If you have difficulty with the named let construct, you may want to base it on the following, equivalent definition.

(define sum
  (lambda (lst)
    (letrec ((kernel 
              (lambda (remaining result)
                 (if (null? remaining)
                     (kernel (cdr remaining) (+ result (car remaining)))))))
      (kernel (cdr lst) (car lst)))))

d. Test the two versions of insert using +, -, and * as the binary operators. You may also want to test it using string-append, as in (leftmost-insert string-append '("a" "b" "c" "d" "e")), which will help you catch interesting rearrangement errors.

Exercise 2: Making Lists

a. Define and test a generate-list procedure that takes two arguments: (1) a one-argument procedure, proc, that can be applied to a natural number and (2) n, a natural number. Your procedure should generate a list of length n whose ith element is the result of applying proc to i. For example,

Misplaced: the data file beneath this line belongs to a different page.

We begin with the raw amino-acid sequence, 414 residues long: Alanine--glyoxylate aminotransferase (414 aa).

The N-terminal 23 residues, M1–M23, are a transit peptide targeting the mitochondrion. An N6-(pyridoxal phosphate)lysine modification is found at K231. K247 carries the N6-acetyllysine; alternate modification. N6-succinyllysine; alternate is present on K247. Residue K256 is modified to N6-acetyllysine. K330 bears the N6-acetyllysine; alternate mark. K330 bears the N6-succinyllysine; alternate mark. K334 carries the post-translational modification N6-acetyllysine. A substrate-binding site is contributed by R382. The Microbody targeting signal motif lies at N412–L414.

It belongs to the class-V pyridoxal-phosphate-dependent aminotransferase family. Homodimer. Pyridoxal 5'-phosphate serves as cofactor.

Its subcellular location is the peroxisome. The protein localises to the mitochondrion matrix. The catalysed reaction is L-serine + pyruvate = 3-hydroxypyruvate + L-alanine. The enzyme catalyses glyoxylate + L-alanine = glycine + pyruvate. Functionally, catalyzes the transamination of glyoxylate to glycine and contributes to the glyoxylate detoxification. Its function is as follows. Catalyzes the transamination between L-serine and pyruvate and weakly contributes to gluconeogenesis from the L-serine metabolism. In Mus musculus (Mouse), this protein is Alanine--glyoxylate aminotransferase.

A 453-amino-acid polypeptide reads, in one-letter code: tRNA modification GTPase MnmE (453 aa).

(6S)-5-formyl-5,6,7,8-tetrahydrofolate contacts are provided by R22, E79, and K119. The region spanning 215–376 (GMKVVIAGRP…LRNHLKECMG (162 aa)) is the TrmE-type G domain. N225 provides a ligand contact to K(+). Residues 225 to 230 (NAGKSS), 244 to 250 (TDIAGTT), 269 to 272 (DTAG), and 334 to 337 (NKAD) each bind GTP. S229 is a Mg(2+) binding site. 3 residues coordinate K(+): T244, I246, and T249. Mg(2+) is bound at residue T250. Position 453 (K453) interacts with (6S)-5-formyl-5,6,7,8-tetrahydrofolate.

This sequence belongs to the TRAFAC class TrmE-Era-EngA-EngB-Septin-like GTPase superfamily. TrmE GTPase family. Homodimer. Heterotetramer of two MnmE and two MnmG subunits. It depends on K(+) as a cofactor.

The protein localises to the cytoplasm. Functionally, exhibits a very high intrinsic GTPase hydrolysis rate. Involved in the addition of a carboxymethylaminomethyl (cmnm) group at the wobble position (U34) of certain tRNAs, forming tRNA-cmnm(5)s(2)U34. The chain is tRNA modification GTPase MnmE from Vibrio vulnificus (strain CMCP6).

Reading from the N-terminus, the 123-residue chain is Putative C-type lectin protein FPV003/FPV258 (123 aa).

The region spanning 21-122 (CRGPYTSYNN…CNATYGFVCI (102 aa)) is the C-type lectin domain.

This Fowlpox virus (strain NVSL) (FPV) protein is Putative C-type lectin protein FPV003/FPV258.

> (generate-list (lambda (x) (* x x)) 6)
(0 1 4 9 16 25)

b. Define and test a generate-lister procedure that takes one argument -- a one-argument procedure, proc, that can be applied to a natural number -- and generates a new procedure that takes one parameter, a natural number, n, and returns a list of length n whose ith element is the result of applying proc to i.

Exercise 3: Right section